headquarters and peaceful pickets there was a small skirmish a mile away
at the plant's main gate between Deputies and deputize Republic Steel
foremen and Republic Steel Workers, whom the Deputies mistook for
strikers, pickets, or strike sympathizers. Tear gas was fired at
We will carry our strike forward with all the
more vigor and determination to make Tom Girdlor and Republic Steel adopt
a sane and legal labor policy with recognition of independent trade unions
through signed collective bargaining contracts.
The plant was closed Sunday. Only 500 of a
normal working force of 3,500 have gone through our picket lines.
These 500 -- mostly bosses and superintendents -- were sent home Saturday
to try and coerce more men back to work. There are less than 200 men
inside the mill tonight. We will hold a protest meeting early.
The foregoing statement is joined in by Frank
Hardesty, Sub-Regional Director of the Steel Workers Organizing Committee
in the Canton-Massillon area.
Mr. Hardesty was an eye witness of the
shooting. His statement on same follows:
I was standing on the steps of the strike
headquarters when the shooting began. I stood there for a minute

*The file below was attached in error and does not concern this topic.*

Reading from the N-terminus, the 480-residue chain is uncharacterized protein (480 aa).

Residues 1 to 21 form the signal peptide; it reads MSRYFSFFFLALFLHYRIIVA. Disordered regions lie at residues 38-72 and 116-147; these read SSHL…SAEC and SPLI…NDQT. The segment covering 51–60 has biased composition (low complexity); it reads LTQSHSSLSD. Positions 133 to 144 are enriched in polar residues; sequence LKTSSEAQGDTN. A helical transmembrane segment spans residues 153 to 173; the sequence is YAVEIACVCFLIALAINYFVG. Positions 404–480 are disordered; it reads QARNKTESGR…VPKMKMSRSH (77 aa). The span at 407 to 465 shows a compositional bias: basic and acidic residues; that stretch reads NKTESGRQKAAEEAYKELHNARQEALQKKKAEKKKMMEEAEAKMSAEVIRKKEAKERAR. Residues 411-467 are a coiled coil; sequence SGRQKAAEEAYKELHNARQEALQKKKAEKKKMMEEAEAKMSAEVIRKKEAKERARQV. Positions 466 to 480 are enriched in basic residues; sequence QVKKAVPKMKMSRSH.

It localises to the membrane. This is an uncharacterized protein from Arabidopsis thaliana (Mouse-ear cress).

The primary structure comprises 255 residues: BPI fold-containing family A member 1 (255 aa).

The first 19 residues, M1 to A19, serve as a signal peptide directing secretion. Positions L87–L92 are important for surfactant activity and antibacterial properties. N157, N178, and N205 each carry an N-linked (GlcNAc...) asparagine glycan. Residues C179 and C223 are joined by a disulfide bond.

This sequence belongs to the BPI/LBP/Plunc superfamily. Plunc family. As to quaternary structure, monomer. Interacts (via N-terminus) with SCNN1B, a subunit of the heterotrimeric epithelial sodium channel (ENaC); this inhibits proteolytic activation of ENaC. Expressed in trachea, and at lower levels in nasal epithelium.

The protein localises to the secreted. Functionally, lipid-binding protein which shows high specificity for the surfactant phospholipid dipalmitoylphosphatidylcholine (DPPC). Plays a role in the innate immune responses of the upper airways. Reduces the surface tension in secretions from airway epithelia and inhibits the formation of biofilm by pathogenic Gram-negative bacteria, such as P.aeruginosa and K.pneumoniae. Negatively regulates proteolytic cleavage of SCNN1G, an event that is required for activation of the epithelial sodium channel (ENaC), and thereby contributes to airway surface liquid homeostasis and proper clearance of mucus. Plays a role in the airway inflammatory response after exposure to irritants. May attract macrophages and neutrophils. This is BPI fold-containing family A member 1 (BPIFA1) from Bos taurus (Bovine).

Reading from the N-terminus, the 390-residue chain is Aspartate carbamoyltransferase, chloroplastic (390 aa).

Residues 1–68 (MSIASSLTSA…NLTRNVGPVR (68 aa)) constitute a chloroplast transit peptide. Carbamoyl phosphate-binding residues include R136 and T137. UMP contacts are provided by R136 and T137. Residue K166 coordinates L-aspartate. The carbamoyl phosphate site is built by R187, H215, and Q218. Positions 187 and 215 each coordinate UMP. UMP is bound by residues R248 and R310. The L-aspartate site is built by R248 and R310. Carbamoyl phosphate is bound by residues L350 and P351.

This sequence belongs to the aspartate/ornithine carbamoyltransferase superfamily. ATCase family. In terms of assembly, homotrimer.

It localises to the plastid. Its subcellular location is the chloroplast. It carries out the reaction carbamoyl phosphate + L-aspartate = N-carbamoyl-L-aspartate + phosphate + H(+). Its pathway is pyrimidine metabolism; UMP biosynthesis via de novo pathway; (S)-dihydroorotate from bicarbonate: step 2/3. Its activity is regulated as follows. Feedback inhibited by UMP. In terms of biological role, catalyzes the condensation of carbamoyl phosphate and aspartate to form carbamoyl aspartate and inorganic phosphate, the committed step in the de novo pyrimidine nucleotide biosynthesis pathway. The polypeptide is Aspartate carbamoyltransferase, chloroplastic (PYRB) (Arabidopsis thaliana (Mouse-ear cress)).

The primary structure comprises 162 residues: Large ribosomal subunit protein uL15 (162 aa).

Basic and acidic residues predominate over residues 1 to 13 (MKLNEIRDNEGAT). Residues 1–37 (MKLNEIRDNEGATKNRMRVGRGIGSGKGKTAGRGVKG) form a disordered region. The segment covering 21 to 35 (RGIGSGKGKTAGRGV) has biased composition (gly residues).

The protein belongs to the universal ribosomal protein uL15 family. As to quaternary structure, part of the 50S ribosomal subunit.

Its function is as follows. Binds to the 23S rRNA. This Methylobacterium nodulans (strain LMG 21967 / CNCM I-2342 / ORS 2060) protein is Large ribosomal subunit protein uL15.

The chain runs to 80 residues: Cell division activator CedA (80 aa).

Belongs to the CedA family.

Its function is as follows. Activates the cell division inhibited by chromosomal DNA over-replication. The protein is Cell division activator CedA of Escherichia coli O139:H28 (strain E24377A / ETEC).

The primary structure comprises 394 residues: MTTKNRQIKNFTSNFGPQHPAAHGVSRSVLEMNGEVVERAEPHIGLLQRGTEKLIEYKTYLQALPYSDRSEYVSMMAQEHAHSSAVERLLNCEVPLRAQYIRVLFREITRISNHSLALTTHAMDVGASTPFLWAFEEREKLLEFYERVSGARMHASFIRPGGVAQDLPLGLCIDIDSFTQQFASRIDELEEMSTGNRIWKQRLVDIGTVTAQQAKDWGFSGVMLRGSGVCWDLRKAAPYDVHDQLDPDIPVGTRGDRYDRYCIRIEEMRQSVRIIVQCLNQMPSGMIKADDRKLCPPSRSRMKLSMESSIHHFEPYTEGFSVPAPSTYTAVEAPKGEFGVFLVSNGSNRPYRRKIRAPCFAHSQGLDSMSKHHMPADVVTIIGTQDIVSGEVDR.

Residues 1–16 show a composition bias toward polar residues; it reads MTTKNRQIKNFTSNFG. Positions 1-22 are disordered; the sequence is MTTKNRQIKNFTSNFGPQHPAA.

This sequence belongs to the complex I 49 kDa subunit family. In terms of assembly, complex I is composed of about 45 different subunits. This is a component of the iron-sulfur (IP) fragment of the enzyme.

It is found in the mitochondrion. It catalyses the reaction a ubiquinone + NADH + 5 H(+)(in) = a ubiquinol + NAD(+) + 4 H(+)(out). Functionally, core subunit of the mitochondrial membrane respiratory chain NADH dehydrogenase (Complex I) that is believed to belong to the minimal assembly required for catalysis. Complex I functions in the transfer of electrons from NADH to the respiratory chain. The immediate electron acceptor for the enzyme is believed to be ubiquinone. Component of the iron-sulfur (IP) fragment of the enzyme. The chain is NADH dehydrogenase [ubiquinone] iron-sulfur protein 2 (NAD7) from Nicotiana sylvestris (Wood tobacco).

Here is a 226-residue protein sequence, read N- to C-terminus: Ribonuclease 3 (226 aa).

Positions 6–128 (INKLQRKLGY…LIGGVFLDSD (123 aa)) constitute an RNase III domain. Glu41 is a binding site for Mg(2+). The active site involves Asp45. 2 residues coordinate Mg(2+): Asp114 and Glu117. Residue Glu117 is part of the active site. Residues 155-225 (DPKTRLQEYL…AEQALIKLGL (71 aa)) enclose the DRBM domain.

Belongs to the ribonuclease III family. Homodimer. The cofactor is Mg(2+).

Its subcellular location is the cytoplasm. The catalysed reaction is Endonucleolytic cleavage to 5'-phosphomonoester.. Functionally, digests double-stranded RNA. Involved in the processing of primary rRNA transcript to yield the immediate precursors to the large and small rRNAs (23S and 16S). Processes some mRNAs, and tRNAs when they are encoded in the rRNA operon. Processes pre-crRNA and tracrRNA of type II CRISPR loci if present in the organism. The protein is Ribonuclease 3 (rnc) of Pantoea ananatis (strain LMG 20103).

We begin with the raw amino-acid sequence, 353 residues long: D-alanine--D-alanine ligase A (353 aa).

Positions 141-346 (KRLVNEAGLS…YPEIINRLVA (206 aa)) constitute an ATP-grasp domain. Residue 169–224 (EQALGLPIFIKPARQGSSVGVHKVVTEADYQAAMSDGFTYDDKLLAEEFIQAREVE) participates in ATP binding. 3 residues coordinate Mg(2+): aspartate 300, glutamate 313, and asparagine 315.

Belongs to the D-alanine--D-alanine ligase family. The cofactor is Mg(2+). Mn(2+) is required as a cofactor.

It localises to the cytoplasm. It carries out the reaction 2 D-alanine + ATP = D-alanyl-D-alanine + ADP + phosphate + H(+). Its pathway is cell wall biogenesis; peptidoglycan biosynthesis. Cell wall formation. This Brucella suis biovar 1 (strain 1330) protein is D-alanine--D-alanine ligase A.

watching the fire from the guns to determine whether it was real or dummy
When I realized it was real bullet fire I
retreated up the street with the crowd. As I moved up the street a
man fell in front of me wounded. Another was shot in the arm beside
me. There were bullets flying through the air and bouncing off the
buildings like a hailstorm.
I found a hole in the fence about 75 yards from
the steps of the headquarters leading off to the right of the main
street. With others I went through the fence to escape from the line
More will follow.
|SWOC Training Camp
Two hundred steel workers lived, learned, and
played for two weeks in a camp situated just below the highest point in
Pennsylvania (3200 ft.) in the heart of beautiful state forests. The
Steel Workers Organizing Committee rented Mt. Davis WPA Recreational Camp
and held its training course of two weeks for approximately one hundred
steel workers each week. The Camp was built in 1933 by the CCC boys
who leveled ground to build fields and courts for sports, damned a
mountain stream to make a lovely lake and built roads and erected cabins
and barracks. It was abandoned in 1936 and was about to be torn down
when the Pennsylvania WPA Department of Education and Recreation revived
it. The Camp, complete with the services of a staff of cooks,
recreational leaders, a nurse, nature study man and with all the
facilities there available for a healthy and vigorous vacationing is now